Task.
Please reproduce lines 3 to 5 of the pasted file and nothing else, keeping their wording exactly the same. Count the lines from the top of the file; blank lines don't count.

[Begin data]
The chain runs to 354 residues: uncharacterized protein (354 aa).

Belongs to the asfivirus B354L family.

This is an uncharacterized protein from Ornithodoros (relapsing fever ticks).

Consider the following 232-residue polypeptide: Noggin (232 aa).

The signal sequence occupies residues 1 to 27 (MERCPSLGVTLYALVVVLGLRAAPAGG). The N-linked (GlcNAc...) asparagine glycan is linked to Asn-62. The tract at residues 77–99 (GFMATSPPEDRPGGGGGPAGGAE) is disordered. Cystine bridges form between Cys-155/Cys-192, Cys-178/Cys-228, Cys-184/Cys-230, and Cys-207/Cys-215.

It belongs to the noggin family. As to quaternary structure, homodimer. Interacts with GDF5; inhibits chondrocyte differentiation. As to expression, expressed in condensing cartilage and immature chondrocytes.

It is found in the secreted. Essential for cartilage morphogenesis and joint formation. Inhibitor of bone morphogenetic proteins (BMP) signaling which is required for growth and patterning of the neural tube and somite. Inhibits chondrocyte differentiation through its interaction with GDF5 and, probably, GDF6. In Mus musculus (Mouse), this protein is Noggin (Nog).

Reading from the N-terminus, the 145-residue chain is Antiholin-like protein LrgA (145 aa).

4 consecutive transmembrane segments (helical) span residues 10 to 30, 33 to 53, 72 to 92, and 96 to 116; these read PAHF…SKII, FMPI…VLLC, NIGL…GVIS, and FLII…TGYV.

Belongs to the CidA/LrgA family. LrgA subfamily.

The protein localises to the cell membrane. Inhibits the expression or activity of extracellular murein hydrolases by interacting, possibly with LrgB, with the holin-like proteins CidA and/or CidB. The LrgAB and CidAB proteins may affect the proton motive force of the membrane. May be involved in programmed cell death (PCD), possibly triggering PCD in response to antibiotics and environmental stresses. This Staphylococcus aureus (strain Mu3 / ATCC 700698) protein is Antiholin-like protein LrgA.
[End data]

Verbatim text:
This is an uncharacterized protein from Ornithodoros (relapsing fever ticks).

Consider the following 232-residue polypeptide: Noggin (232 aa).

The signal sequence occupies residues 1 to 27 (MERCPSLGVTLYALVVVLGLRAAPAGG). The N-linked (GlcNAc...) asparagine glycan is linked to Asn-62. The tract at residues 77–99 (GFMATSPPEDRPGGGGGPAGGAE) is disordered. Cystine bridges form between Cys-155/Cys-192, Cys-178/Cys-228, Cys-184/Cys-230, and Cys-207/Cys-215.